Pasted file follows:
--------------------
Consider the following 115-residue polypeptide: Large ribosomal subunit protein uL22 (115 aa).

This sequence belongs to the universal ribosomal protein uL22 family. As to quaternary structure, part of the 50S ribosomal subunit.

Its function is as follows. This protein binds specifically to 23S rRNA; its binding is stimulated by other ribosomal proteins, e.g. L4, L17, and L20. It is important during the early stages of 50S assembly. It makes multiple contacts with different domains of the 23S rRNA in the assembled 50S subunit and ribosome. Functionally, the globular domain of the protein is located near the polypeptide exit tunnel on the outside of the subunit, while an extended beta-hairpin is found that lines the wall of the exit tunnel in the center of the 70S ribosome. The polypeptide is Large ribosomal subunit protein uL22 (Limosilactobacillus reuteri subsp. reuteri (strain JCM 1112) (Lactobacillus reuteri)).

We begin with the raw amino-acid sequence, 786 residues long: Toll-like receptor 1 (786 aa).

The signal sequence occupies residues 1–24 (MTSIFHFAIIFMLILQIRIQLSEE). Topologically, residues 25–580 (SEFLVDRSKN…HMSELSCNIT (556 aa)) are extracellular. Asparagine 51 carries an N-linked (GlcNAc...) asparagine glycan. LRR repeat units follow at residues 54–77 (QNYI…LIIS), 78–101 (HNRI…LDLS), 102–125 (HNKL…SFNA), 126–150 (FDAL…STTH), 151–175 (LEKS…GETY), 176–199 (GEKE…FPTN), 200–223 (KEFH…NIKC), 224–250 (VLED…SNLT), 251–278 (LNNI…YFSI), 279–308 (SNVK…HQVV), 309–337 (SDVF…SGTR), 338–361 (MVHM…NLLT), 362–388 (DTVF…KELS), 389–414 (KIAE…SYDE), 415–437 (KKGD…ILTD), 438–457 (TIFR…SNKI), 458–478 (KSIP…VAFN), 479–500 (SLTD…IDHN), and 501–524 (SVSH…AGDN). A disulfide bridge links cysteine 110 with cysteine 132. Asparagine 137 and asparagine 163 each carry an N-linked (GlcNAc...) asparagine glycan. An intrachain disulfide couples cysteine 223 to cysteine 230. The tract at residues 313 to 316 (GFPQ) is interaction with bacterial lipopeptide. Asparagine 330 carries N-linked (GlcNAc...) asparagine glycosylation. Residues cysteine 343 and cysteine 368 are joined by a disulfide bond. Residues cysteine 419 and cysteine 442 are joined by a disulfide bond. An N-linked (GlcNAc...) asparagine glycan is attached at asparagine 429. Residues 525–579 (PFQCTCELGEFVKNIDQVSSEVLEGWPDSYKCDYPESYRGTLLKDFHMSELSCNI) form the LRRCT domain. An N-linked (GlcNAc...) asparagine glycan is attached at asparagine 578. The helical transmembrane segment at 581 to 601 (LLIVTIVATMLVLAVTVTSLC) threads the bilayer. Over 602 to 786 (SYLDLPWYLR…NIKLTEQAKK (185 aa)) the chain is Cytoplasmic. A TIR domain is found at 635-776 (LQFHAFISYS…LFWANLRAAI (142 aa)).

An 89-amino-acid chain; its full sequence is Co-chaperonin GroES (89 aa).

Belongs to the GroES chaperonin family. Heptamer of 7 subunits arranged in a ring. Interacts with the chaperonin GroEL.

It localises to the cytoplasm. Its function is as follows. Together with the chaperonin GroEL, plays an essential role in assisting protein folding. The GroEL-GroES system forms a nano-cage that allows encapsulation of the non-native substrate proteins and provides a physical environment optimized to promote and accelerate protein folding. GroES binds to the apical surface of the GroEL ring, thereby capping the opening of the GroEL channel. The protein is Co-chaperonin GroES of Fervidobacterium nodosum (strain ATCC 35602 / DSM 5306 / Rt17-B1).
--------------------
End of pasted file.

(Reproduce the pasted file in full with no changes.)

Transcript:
Consider the following 115-residue polypeptide: Large ribosomal subunit protein uL22 (115 aa).

This sequence belongs to the universal ribosomal protein uL22 family. As to quaternary structure, part of the 50S ribosomal subunit.

Its function is as follows. This protein binds specifically to 23S rRNA; its binding is stimulated by other ribosomal proteins, e.g. L4, L17, and L20. It is important during the early stages of 50S assembly. It makes multiple contacts with different domains of the 23S rRNA in the assembled 50S subunit and ribosome. Functionally, the globular domain of the protein is located near the polypeptide exit tunnel on the outside of the subunit, while an extended beta-hairpin is found that lines the wall of the exit tunnel in the center of the 70S ribosome. The polypeptide is Large ribosomal subunit protein uL22 (Limosilactobacillus reuteri subsp. reuteri (strain JCM 1112) (Lactobacillus reuteri)).

We begin with the raw amino-acid sequence, 786 residues long: Toll-like receptor 1 (786 aa).

The signal sequence occupies residues 1–24 (MTSIFHFAIIFMLILQIRIQLSEE). Topologically, residues 25–580 (SEFLVDRSKN…HMSELSCNIT (556 aa)) are extracellular. Asparagine 51 carries an N-linked (GlcNAc...) asparagine glycan. LRR repeat units follow at residues 54–77 (QNYI…LIIS), 78–101 (HNRI…LDLS), 102–125 (HNKL…SFNA), 126–150 (FDAL…STTH), 151–175 (LEKS…GETY), 176–199 (GEKE…FPTN), 200–223 (KEFH…NIKC), 224–250 (VLED…SNLT), 251–278 (LNNI…YFSI), 279–308 (SNVK…HQVV), 309–337 (SDVF…SGTR), 338–361 (MVHM…NLLT), 362–388 (DTVF…KELS), 389–414 (KIAE…SYDE), 415–437 (KKGD…ILTD), 438–457 (TIFR…SNKI), 458–478 (KSIP…VAFN), 479–500 (SLTD…IDHN), and 501–524 (SVSH…AGDN). A disulfide bridge links cysteine 110 with cysteine 132. Asparagine 137 and asparagine 163 each carry an N-linked (GlcNAc...) asparagine glycan. An intrachain disulfide couples cysteine 223 to cysteine 230. The tract at residues 313 to 316 (GFPQ) is interaction with bacterial lipopeptide. Asparagine 330 carries N-linked (GlcNAc...) asparagine glycosylation. Residues cysteine 343 and cysteine 368 are joined by a disulfide bond. Residues cysteine 419 and cysteine 442 are joined by a disulfide bond. An N-linked (GlcNAc...) asparagine glycan is attached at asparagine 429. Residues 525–579 (PFQCTCELGEFVKNIDQVSSEVLEGWPDSYKCDYPESYRGTLLKDFHMSELSCNI) form the LRRCT domain. An N-linked (GlcNAc...) asparagine glycan is attached at asparagine 578. The helical transmembrane segment at 581 to 601 (LLIVTIVATMLVLAVTVTSLC) threads the bilayer. Over 602 to 786 (SYLDLPWYLR…NIKLTEQAKK (185 aa)) the chain is Cytoplasmic. A TIR domain is found at 635-776 (LQFHAFISYS…LFWANLRAAI (142 aa)).

An 89-amino-acid chain; its full sequence is Co-chaperonin GroES (89 aa).

Belongs to the GroES chaperonin family. Heptamer of 7 subunits arranged in a ring. Interacts with the chaperonin GroEL.

It localises to the cytoplasm. Its function is as follows. Together with the chaperonin GroEL, plays an essential role in assisting protein folding. The GroEL-GroES system forms a nano-cage that allows encapsulation of the non-native substrate proteins and provides a physical environment optimized to promote and accelerate protein folding. GroES binds to the apical surface of the GroEL ring, thereby capping the opening of the GroEL channel. The protein is Co-chaperonin GroES of Fervidobacterium nodosum (strain ATCC 35602 / DSM 5306 / Rt17-B1).